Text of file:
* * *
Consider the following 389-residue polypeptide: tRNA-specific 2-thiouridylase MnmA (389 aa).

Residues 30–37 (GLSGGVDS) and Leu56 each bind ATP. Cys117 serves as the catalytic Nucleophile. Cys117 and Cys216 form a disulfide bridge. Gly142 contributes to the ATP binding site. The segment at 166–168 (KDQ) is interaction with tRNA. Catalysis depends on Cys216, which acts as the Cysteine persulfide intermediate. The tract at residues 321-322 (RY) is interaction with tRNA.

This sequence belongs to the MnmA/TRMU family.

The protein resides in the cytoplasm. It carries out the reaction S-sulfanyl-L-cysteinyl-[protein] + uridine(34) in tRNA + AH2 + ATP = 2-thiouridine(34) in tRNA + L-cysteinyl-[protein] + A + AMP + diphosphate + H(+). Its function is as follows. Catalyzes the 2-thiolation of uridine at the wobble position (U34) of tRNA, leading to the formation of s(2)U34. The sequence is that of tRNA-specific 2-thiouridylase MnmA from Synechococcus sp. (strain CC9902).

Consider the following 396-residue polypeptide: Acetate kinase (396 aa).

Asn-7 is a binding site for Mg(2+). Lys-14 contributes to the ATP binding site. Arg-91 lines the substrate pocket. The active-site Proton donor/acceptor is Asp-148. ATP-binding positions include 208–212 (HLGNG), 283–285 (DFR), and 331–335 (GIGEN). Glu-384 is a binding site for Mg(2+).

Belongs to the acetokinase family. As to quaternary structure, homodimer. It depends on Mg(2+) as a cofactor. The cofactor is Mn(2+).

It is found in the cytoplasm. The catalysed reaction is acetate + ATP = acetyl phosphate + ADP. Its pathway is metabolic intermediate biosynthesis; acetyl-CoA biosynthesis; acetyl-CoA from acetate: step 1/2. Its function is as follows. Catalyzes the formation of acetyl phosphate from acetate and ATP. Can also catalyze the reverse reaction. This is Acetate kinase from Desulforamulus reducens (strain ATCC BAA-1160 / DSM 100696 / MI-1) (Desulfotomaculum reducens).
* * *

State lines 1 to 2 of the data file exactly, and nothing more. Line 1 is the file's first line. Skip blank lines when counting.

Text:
Consider the following 389-residue polypeptide: tRNA-specific 2-thiouridylase MnmA (389 aa).

Residues 30–37 (GLSGGVDS) and Leu56 each bind ATP. Cys117 serves as the catalytic Nucleophile. Cys117 and Cys216 form a disulfide bridge. Gly142 contributes to the ATP binding site. The segment at 166–168 (KDQ) is interaction with tRNA. Catalysis depends on Cys216, which acts as the Cysteine persulfide intermediate. The tract at residues 321-322 (RY) is interaction with tRNA.